After these comparisons, so many of which have gone in favour of the Bernstein recording, you may be expecting me to make that an outright recommendation. Well, up to a point, yes; but life’s never that straightforward. I think Bernstein has the stronger cast overall, though I wouldn’t want to miss Sir Thomas Alen’s contributions. The LSO and London Symphony Chorus of 2018 match the achievements of their 1989 peers: honours are even. Bernstein’s conducting of his own score is uniquely charismatic but Marin Alsop is a worthy rival to her mentor. You get more music on the Bernstein recording but the LSO Live version preserves a live event and gives you a better flavour of the show itself. All of which leads me to the conclusion that all Bernstein devotees really need both recordings in their collection.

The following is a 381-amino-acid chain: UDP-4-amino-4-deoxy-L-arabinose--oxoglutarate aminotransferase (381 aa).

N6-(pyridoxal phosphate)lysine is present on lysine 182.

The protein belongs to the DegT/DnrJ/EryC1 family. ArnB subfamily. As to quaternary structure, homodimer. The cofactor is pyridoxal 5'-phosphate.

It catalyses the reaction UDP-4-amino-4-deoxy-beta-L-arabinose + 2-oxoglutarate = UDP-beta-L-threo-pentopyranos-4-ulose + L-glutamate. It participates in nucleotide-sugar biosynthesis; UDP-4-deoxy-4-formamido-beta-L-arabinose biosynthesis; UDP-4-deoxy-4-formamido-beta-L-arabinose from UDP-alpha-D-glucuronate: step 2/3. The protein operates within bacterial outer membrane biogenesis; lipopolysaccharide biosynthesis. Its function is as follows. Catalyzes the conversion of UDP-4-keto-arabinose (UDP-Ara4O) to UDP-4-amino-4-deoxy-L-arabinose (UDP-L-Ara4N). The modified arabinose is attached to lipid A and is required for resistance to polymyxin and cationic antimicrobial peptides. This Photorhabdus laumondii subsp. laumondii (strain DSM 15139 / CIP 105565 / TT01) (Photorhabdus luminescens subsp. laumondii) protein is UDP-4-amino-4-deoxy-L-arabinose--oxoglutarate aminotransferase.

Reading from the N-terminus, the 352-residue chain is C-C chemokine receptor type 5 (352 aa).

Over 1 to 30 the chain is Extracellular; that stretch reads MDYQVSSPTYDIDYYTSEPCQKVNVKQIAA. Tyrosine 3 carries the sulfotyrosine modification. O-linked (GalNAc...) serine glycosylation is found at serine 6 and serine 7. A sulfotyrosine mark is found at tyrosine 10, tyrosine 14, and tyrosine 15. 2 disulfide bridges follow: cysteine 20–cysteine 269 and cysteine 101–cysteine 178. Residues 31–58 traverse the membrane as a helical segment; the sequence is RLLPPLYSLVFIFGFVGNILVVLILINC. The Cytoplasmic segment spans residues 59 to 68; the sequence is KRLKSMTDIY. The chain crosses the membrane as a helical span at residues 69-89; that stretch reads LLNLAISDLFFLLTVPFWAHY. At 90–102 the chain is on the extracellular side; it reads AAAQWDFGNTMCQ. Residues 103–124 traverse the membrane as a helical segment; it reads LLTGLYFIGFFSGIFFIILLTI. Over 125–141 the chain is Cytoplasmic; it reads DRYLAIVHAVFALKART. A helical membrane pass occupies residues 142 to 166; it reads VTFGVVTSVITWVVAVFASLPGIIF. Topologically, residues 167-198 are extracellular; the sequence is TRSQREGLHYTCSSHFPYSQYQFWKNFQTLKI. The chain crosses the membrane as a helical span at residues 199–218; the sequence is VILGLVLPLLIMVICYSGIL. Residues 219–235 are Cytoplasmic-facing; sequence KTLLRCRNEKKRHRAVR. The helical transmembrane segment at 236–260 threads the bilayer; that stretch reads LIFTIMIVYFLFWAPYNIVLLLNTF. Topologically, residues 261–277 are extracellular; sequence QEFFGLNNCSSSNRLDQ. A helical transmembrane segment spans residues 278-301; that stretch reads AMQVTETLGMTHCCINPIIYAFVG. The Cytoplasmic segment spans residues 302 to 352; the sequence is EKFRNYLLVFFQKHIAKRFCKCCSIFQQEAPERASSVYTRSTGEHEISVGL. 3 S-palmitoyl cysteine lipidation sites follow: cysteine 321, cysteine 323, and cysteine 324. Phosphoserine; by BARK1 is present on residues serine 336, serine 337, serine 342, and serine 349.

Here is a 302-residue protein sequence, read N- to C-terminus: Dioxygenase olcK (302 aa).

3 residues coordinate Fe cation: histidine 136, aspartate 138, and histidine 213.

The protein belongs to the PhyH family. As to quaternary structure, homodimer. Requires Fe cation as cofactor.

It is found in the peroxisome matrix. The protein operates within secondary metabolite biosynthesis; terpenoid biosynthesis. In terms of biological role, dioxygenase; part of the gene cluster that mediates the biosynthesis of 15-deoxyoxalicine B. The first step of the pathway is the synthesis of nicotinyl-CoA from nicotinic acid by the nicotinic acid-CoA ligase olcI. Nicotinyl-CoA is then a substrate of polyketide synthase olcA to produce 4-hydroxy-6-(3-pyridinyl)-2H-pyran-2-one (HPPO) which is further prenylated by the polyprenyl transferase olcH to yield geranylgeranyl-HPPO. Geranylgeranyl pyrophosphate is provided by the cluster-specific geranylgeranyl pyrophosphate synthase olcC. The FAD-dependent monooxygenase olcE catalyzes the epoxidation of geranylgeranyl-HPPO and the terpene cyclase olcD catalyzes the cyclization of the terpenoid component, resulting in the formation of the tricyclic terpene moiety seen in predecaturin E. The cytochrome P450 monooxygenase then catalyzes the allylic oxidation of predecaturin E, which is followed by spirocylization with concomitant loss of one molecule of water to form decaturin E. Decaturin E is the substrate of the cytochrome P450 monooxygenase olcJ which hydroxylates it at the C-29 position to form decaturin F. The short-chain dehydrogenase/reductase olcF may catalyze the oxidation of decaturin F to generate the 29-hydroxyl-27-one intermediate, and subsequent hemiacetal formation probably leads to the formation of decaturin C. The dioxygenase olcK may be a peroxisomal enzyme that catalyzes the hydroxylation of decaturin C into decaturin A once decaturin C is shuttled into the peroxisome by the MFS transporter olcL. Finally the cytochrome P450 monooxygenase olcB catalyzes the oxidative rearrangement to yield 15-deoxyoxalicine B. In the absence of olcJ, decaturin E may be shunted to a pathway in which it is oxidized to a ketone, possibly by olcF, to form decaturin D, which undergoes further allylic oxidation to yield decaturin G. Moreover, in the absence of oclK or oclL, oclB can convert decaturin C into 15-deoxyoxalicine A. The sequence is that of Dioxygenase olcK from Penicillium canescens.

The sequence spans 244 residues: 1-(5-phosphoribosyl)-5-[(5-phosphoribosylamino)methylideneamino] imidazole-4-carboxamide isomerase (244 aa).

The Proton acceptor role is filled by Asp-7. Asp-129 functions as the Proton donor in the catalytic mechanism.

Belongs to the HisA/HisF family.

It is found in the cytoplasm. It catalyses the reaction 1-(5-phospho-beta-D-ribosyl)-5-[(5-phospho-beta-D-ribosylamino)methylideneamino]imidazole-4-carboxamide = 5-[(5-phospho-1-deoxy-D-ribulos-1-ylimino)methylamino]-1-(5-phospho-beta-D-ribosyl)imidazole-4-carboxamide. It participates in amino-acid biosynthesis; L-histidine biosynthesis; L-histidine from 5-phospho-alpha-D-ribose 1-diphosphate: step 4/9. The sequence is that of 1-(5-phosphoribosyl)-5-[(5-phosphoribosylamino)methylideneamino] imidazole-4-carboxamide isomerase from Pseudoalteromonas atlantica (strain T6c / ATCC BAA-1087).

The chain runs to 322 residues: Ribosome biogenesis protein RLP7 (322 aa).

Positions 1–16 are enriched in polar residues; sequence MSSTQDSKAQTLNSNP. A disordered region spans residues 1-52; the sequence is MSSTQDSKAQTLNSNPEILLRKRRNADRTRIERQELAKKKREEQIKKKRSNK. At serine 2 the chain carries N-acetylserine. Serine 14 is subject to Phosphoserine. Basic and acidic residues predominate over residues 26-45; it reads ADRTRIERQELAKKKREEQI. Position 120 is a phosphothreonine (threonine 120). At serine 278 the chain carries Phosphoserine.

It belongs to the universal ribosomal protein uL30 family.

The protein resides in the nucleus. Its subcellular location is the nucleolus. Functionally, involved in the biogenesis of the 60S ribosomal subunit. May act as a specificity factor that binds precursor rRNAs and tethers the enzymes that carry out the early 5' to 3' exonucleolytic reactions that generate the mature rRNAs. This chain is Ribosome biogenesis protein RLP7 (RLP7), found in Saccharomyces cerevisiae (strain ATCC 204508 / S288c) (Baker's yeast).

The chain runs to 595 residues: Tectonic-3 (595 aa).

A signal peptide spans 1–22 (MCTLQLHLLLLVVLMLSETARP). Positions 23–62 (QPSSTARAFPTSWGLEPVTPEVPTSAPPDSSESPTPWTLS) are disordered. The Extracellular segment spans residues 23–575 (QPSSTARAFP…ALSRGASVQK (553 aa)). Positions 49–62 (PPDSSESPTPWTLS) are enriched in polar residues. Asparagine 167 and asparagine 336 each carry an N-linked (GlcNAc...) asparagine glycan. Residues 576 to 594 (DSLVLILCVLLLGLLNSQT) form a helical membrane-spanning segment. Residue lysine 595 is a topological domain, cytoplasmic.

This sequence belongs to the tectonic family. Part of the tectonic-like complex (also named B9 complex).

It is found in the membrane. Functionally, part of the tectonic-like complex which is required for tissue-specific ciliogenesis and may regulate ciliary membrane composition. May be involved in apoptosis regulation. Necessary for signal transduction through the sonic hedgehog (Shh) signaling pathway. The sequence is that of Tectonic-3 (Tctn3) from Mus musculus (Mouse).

The LSO Live recorded sound is very good. As usual with Barbican recordings, the sound is quite close, but not excessively so. When I did A/B comparisons, playing the LSO Live discs on my SACD player (the stereo layer) and the DG discs on my CD player, I found I had to adjust the volume down for the DG recording, which even after 30 years still has bags of impact.

LSO Live’s documentation is very good, including the libretto and an authoritative essay and synopsis by Bernstein expert Nigel Simeone as well as a personal introduction by Marin Alsop. Incidentally, the libretto does not include the spoken words but these are all very clear, especially Thomas Alen’s contributions.

I’m very glad to have this highly entertaining account of Candide to set beside the composer’s own version.

John Quinn